ride sharing uber lyft austin texasRide sharing has exploded over the past few years. Instead of drunk drivers grabbing a taxi or bus to get home, people in need of a ride are now turning to Uber and Lyft as a viable option for a safe way home. The popularity of the service has meant a quick expansion from coast to coast, but that expansion has now abruptly hit a stop sign in Austin, Texas.

Lawmakers in Austin have become concerned over the safety of passengers who use Uber and Lyft, and they launched an attempt to regulate these ride sharing services through finger printing of drivers, adding identification to Uber and Lyft cars so they are easily recognized, and not allowing the pick up and drop off of riders in certain lanes. They also wanted to back a labor movement that wasn’t too happy with the ‘gig’ format of ride sharing, where drivers are not employees and aren’t entitled to what they deem as a fair wage.

Uber and Lyft didn’t look upon these regulations favorably, and they launched Proposition 1 in order to overturn them. Unfortunately for ride sharing fans everywhere, they lost the vote by 56% to 44%. That means the regulations stand, and in response to the loss, both Uber and Lyft have suspended operations in Austin.

Austin officials have said they’re happy to have ride sharing in the city, but it has to be on their terms and not based on policies made up by Uber and Lyft. What does this mean for Austin drunk drivers? They’ll now have to turn back to taxis and public transportation to get a ride home, and this could mean an increase in drunk driving in the city.

But it’s what this outcome means for ride sharing across the United States that’s even more troubling. Given that Uber and Lyft have been in the news for various issues, will every city in the USA that uses ride sharing follow suit and require require these companies to comply with city-based policies and procedures? It’s a distinct possibility, and if so, there could be a huge jump in drunk driving everywhere.

Big Beer Companies Have Designated Driver Programs Too

beer comapny designated driver programWhen you think of people who are fighting drunk driving, your mind doesn’t normally go to the people who sell the beer, wine and spirits. But if a company is going to sell you alcohol, they have a social responsibility to make sure you use common sense when you drink it, and that’s why big beer and alcohol companies have designated driver programs in place.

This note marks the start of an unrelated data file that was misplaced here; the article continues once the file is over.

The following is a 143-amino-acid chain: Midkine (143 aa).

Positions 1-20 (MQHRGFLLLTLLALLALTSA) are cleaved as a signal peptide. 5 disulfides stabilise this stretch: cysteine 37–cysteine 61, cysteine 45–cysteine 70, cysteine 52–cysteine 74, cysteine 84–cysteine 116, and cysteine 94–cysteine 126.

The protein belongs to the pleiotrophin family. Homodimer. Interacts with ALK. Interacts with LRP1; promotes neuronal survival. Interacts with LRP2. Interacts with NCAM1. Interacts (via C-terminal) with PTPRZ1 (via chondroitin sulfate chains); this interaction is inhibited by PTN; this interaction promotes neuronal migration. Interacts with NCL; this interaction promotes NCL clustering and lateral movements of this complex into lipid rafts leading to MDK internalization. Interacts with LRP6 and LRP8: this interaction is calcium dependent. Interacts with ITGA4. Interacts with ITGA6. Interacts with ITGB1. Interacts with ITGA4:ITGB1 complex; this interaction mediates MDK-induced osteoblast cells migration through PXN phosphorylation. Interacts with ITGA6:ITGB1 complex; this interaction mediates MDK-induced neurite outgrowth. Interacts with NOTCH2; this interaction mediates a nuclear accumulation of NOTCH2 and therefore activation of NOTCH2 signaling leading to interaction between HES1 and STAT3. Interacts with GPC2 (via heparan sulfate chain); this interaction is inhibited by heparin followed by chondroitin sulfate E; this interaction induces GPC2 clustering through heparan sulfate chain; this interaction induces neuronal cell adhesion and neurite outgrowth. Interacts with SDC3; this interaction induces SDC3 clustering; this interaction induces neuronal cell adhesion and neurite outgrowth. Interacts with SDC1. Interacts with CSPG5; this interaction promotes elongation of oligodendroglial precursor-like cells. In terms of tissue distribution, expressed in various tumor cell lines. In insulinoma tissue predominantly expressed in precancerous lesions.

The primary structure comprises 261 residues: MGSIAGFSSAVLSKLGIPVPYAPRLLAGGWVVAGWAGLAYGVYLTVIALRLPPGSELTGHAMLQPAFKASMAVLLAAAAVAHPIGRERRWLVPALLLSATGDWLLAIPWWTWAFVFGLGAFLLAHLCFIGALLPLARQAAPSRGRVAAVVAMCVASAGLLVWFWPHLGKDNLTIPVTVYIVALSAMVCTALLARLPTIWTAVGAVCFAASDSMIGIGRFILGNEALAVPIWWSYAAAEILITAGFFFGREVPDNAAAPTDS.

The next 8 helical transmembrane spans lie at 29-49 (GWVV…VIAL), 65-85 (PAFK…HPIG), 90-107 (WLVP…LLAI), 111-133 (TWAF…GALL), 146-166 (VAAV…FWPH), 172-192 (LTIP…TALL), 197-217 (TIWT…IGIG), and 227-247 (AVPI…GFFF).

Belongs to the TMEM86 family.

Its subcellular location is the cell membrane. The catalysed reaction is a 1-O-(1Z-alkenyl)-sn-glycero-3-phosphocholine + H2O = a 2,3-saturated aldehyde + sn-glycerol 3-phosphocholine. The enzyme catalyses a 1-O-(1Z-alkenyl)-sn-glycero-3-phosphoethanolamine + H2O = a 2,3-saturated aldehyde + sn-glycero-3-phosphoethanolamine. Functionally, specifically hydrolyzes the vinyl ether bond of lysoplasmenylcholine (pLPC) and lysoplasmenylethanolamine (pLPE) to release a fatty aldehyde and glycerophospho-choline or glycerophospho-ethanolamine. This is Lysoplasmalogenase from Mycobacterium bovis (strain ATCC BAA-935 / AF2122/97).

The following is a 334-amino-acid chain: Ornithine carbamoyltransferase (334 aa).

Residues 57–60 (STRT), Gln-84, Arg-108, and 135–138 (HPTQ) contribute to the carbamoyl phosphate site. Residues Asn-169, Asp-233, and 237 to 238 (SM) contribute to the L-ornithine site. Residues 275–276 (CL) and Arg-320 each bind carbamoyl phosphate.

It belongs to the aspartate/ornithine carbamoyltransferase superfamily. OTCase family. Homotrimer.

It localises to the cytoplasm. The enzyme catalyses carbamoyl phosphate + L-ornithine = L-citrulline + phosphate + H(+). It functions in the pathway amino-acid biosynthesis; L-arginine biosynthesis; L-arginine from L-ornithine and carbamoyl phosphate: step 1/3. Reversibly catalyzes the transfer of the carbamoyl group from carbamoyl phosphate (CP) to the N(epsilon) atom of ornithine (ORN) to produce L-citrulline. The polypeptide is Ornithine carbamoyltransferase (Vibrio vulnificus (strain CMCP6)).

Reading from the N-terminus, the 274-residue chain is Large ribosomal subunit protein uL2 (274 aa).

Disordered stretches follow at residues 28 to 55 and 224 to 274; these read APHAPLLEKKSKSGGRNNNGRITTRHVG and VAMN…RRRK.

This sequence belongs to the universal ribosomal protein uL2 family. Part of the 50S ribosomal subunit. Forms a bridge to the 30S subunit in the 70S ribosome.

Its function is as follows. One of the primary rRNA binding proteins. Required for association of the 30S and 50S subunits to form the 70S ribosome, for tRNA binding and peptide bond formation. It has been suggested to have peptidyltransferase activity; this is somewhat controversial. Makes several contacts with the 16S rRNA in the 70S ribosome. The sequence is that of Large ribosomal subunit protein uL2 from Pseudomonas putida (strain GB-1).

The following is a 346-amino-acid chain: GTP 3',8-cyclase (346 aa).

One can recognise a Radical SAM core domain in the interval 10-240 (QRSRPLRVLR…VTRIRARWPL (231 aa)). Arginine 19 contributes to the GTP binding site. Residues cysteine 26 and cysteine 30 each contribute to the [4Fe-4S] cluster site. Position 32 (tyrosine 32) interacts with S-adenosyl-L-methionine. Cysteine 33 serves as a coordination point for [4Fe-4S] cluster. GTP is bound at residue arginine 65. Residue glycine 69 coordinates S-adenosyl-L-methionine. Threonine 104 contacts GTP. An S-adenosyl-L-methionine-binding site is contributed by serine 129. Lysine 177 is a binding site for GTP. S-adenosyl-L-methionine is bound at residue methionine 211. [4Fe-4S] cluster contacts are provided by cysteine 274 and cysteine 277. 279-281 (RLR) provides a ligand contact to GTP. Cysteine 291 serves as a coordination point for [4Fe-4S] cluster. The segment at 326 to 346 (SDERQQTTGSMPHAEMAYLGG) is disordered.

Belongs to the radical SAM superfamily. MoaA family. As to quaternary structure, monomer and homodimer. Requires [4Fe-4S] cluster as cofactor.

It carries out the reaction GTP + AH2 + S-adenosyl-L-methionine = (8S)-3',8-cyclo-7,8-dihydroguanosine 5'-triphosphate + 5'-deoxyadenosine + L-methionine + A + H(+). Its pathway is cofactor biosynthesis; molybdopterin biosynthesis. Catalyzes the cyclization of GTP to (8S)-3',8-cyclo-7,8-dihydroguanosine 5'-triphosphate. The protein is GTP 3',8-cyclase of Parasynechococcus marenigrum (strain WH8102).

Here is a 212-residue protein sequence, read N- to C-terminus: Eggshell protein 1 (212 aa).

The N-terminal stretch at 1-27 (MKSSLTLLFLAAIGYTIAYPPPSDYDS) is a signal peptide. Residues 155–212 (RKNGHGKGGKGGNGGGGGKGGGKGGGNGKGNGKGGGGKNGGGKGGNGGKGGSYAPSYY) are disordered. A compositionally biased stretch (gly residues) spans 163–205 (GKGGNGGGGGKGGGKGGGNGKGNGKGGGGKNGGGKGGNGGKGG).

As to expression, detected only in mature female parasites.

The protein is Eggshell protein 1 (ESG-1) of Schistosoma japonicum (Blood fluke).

Take Anheuser-Busch for example: designed to help consumers make safe choices, they have the Budweiser designated driver program that promotes the use of designated drivers anywhere the beer is served. Designated drivers in the program get discounts on non-alcoholic drinks and food in exchange for having a dry night and making sure everyone in their group gets home safely.

Anheuser-Busch also two cab-related programs called Bud Light Alert Cab and SoberRide. Those programs ask cab drivers to give out reduced or free fares to people who are too drunk to drive. There’s also Bud Light Tow To Go, a program that partners with AAA in Florida and other southern states to arrange vehicles to be towed home free of charge with the owner riding in the tow truck. This program makes sense because a lot of people will skip getting a cab or designated driver because they don’t want to leave their car overnight.

Some areas have scooter programs that are sponsored by Anheuser-Busch. If someone has been drinking and needs a ride home, a driver with a scooter meets him or her. The scooter is folded up and put in the trunk, and the sober driver gives everyone a ride home.

They sell alcohol, so companies like Anheuser-Busch know how dangerous drinking and driving is. Although they can’t force everyone to make the right choice, they can supply designated driver programs, and with these in place, someone might think twice before they get behind the wheel.